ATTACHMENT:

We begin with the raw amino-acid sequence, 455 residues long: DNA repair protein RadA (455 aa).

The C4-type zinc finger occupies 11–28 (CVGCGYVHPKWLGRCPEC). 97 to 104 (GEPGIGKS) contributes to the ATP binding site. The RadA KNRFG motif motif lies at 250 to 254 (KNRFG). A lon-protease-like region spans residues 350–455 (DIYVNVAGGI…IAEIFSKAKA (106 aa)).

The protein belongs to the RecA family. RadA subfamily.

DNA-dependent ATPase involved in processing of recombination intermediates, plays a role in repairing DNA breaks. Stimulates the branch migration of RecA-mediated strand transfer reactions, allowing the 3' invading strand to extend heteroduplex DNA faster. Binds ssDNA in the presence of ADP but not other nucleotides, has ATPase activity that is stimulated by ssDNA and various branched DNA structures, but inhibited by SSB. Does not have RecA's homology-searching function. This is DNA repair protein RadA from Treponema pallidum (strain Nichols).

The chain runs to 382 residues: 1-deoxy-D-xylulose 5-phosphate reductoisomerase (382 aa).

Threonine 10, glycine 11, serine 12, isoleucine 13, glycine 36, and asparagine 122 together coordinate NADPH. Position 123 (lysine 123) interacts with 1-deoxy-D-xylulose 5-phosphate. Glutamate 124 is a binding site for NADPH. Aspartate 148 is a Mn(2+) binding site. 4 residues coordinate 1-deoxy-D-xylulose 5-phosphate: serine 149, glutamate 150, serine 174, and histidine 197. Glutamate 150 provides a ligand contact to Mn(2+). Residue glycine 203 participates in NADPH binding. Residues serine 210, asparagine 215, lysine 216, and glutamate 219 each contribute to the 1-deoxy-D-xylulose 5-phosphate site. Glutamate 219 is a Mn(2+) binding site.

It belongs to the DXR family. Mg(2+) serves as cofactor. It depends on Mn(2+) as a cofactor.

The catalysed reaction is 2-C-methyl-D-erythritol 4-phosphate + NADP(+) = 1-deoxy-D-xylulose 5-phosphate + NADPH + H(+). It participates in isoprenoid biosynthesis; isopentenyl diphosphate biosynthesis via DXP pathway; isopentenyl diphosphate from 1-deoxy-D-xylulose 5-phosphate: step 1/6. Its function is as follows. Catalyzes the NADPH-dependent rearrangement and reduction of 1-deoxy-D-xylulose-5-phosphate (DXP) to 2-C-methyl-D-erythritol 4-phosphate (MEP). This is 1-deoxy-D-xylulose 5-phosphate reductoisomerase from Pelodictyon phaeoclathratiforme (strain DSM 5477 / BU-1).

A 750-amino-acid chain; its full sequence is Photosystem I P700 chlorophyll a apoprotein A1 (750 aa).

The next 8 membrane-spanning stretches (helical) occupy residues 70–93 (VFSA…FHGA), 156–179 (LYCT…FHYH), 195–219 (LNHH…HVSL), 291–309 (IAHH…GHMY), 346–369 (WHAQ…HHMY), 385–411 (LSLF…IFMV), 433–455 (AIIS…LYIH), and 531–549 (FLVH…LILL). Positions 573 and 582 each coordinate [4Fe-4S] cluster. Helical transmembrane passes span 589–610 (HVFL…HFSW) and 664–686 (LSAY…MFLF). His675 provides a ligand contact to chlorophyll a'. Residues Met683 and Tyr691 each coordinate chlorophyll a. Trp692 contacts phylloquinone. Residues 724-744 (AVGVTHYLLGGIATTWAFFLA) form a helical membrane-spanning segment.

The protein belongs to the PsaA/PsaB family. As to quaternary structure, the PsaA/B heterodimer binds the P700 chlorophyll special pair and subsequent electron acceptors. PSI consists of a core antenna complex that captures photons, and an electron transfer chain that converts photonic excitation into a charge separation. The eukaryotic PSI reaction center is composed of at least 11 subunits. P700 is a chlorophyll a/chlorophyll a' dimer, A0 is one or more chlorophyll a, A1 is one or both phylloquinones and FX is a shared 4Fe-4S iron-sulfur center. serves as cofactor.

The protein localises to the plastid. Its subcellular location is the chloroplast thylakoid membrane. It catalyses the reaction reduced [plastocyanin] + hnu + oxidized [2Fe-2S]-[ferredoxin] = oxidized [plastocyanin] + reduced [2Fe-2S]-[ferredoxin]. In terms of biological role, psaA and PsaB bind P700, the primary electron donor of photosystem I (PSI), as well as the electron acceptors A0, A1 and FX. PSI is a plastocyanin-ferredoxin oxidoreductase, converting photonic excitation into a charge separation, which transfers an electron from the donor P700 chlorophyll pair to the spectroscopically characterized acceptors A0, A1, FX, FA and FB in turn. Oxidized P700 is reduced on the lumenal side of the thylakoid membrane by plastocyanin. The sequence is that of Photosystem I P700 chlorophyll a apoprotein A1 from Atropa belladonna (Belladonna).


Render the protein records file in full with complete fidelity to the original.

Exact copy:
We begin with the raw amino-acid sequence, 455 residues long: DNA repair protein RadA (455 aa).

The C4-type zinc finger occupies 11–28 (CVGCGYVHPKWLGRCPEC). 97 to 104 (GEPGIGKS) contributes to the ATP binding site. The RadA KNRFG motif motif lies at 250 to 254 (KNRFG). A lon-protease-like region spans residues 350–455 (DIYVNVAGGI…IAEIFSKAKA (106 aa)).

The protein belongs to the RecA family. RadA subfamily.

DNA-dependent ATPase involved in processing of recombination intermediates, plays a role in repairing DNA breaks. Stimulates the branch migration of RecA-mediated strand transfer reactions, allowing the 3' invading strand to extend heteroduplex DNA faster. Binds ssDNA in the presence of ADP but not other nucleotides, has ATPase activity that is stimulated by ssDNA and various branched DNA structures, but inhibited by SSB. Does not have RecA's homology-searching function. This is DNA repair protein RadA from Treponema pallidum (strain Nichols).

The chain runs to 382 residues: 1-deoxy-D-xylulose 5-phosphate reductoisomerase (382 aa).

Threonine 10, glycine 11, serine 12, isoleucine 13, glycine 36, and asparagine 122 together coordinate NADPH. Position 123 (lysine 123) interacts with 1-deoxy-D-xylulose 5-phosphate. Glutamate 124 is a binding site for NADPH. Aspartate 148 is a Mn(2+) binding site. 4 residues coordinate 1-deoxy-D-xylulose 5-phosphate: serine 149, glutamate 150, serine 174, and histidine 197. Glutamate 150 provides a ligand contact to Mn(2+). Residue glycine 203 participates in NADPH binding. Residues serine 210, asparagine 215, lysine 216, and glutamate 219 each contribute to the 1-deoxy-D-xylulose 5-phosphate site. Glutamate 219 is a Mn(2+) binding site.

It belongs to the DXR family. Mg(2+) serves as cofactor. It depends on Mn(2+) as a cofactor.

The catalysed reaction is 2-C-methyl-D-erythritol 4-phosphate + NADP(+) = 1-deoxy-D-xylulose 5-phosphate + NADPH + H(+). It participates in isoprenoid biosynthesis; isopentenyl diphosphate biosynthesis via DXP pathway; isopentenyl diphosphate from 1-deoxy-D-xylulose 5-phosphate: step 1/6. Its function is as follows. Catalyzes the NADPH-dependent rearrangement and reduction of 1-deoxy-D-xylulose-5-phosphate (DXP) to 2-C-methyl-D-erythritol 4-phosphate (MEP). This is 1-deoxy-D-xylulose 5-phosphate reductoisomerase from Pelodictyon phaeoclathratiforme (strain DSM 5477 / BU-1).

A 750-amino-acid chain; its full sequence is Photosystem I P700 chlorophyll a apoprotein A1 (750 aa).

The next 8 membrane-spanning stretches (helical) occupy residues 70–93 (VFSA…FHGA), 156–179 (LYCT…FHYH), 195–219 (LNHH…HVSL), 291–309 (IAHH…GHMY), 346–369 (WHAQ…HHMY), 385–411 (LSLF…IFMV), 433–455 (AIIS…LYIH), and 531–549 (FLVH…LILL). Positions 573 and 582 each coordinate [4Fe-4S] cluster. Helical transmembrane passes span 589–610 (HVFL…HFSW) and 664–686 (LSAY…MFLF). His675 provides a ligand contact to chlorophyll a'. Residues Met683 and Tyr691 each coordinate chlorophyll a. Trp692 contacts phylloquinone. Residues 724-744 (AVGVTHYLLGGIATTWAFFLA) form a helical membrane-spanning segment.

The protein belongs to the PsaA/PsaB family. As to quaternary structure, the PsaA/B heterodimer binds the P700 chlorophyll special pair and subsequent electron acceptors. PSI consists of a core antenna complex that captures photons, and an electron transfer chain that converts photonic excitation into a charge separation. The eukaryotic PSI reaction center is composed of at least 11 subunits. P700 is a chlorophyll a/chlorophyll a' dimer, A0 is one or more chlorophyll a, A1 is one or both phylloquinones and FX is a shared 4Fe-4S iron-sulfur center. serves as cofactor.

The protein localises to the plastid. Its subcellular location is the chloroplast thylakoid membrane. It catalyses the reaction reduced [plastocyanin] + hnu + oxidized [2Fe-2S]-[ferredoxin] = oxidized [plastocyanin] + reduced [2Fe-2S]-[ferredoxin]. In terms of biological role, psaA and PsaB bind P700, the primary electron donor of photosystem I (PSI), as well as the electron acceptors A0, A1 and FX. PSI is a plastocyanin-ferredoxin oxidoreductase, converting photonic excitation into a charge separation, which transfers an electron from the donor P700 chlorophyll pair to the spectroscopically characterized acceptors A0, A1, FX, FA and FB in turn. Oxidized P700 is reduced on the lumenal side of the thylakoid membrane by plastocyanin. The sequence is that of Photosystem I P700 chlorophyll a apoprotein A1 from Atropa belladonna (Belladonna).